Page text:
I've gone quiet here on my corner of Blogville. Turned the lights out, shut the curtains and turned out the cat, literally. The newspapers have begun to pile up on the front porch, and the weeds are as high as an elephant's eye. But I'm thinking about cleaning the place up and moving back in.
In a previous post, I mentioned my family had endured some crises. We had a death in the family (my brother-in-law) that had Husband spending time between Florida and Illinois taking care of his mother and of her house that needed to be sold. And we had an illness in the family that had me moving to a suburb of Cleveland for a couple of months to act as caregiver. These two things happened simultaneously so we each had to deal with our designated situations on our own.
I remember during that first week up north, when the in-laws were having a memorial service for my brother-in-law in Illinois. I had just begun staying in Beachwood, Ohio and couldn't attend. It was live-streamed, though, so I took my iPad to the mall where there was wireless, I bought a cup of coffee and I parked myself in a chair and watched. It was so sad, and I experienced the private sorrow in public, with people walking by with their shopping bags and making so much noise, unaware of my experience. I think that was the first moment I realized I'd be keeping my troubles to myself, as most people do. Sometimes the trouble you experience isn't your story to tell because you're just a witness to the trouble.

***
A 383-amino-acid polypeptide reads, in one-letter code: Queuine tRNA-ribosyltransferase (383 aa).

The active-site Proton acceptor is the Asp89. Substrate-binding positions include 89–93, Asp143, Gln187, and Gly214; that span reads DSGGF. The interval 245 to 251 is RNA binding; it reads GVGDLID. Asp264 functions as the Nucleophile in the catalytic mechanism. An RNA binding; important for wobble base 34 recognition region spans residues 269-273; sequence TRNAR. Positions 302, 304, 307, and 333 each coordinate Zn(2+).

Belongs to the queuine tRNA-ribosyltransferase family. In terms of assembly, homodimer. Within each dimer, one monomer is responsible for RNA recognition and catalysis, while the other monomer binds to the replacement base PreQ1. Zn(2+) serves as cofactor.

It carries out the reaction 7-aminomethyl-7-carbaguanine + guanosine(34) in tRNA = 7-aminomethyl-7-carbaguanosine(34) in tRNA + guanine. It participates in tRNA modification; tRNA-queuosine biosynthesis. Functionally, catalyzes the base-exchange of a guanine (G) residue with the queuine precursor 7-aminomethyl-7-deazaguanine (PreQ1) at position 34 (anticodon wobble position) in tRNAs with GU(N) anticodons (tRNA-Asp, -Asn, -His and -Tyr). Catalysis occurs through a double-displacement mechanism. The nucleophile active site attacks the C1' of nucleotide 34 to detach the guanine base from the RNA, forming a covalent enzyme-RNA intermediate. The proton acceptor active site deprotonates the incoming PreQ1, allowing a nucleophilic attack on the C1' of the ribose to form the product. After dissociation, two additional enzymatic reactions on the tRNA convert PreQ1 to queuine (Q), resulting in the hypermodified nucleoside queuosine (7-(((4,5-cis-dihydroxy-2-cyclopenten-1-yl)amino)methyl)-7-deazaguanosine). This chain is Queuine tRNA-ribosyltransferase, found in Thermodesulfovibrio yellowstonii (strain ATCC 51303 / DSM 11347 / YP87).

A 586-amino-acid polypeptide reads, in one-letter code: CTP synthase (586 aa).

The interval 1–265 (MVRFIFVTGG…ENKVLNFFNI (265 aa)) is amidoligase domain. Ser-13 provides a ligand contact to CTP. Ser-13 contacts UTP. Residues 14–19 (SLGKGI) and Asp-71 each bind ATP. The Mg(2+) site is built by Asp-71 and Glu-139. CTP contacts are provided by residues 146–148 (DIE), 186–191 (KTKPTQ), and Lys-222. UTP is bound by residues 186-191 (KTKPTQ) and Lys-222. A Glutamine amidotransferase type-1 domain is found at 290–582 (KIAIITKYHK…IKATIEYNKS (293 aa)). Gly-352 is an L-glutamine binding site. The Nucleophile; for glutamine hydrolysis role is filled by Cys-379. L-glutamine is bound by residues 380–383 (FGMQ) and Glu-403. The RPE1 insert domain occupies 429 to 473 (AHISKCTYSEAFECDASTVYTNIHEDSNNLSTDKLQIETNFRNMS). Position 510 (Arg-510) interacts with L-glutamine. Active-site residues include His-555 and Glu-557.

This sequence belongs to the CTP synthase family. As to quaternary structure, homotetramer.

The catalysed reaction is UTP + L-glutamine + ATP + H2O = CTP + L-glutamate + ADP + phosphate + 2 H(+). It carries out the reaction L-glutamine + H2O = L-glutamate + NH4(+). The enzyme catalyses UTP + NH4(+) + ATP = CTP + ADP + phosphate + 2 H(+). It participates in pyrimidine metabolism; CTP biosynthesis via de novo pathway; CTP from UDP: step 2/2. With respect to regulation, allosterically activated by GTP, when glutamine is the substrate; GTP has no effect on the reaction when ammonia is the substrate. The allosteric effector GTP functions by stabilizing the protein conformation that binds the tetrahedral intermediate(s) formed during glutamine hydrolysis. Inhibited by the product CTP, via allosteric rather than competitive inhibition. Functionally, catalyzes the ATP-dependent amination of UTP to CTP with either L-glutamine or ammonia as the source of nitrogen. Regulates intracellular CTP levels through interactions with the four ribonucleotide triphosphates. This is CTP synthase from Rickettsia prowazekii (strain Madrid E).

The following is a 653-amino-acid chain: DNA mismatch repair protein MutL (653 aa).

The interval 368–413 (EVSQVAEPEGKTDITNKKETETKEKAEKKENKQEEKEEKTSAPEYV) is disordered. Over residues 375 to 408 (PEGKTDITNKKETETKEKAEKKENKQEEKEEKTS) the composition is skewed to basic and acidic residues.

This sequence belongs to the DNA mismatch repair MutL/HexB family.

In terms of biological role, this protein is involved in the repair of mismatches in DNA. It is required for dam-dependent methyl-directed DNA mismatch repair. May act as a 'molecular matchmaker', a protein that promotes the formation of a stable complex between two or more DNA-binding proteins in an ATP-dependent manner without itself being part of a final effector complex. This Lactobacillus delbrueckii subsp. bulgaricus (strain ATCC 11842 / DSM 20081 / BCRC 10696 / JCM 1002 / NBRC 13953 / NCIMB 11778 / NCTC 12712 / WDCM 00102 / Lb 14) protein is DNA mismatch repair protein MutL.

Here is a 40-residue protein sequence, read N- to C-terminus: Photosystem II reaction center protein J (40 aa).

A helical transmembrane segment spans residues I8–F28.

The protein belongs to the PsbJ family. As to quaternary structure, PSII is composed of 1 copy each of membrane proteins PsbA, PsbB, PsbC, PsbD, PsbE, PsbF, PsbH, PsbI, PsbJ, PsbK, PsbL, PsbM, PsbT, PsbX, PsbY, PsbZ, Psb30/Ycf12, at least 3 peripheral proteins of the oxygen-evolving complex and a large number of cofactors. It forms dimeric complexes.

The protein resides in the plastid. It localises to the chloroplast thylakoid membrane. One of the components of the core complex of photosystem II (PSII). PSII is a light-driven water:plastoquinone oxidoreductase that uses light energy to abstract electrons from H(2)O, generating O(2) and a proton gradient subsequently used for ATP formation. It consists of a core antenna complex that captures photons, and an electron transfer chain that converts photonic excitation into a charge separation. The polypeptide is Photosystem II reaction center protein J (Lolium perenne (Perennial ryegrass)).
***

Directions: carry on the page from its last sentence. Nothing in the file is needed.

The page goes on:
But troubles have residual effects, and I absorbed quite a bit of the residue on this one. Maybe someday I can tell you about it, but today, let me just say that I am just now processing some of it. And I am just now beginning to reclaim my life pre-crisis.
I am back home, as is Husband. I walk the dog, make the bed, typeset a little, sweep the floor a little, play the horn, go to band practice, have lunch with friends, go for an afternoon swim, have dinner with husband—all things I didn't do while I was away. I'm not complaining really, because what I was doing up north was important and worth the small sacrifices. But I'm happy to be easing back into pre-trouble life as much as is possible.
I cannot say that I, or we, are easing back into normality, though, because we've decided to sell the house and move out of Small Town. Can you believe it? We've lived here for nearly 25 years, but we've got our eyes on Canton, north of Small Town but not so far north that I'll give up friends or the orchestra or even the big fat summer band. And Canton is within commuting distance of Husband's job. It's also where we usually go for dinner, too, and it's got great grocery stores and a movie theater and a book store, none of which Small Town has.
I don't know where we'll land or when, exactly, but wherever it is, I'll move in there, just as I'll move in here, and use both places to find Normal again, to recover from what might be some kind of post traumatic stress disorder, to turn on the lights and to clear the porch of debris.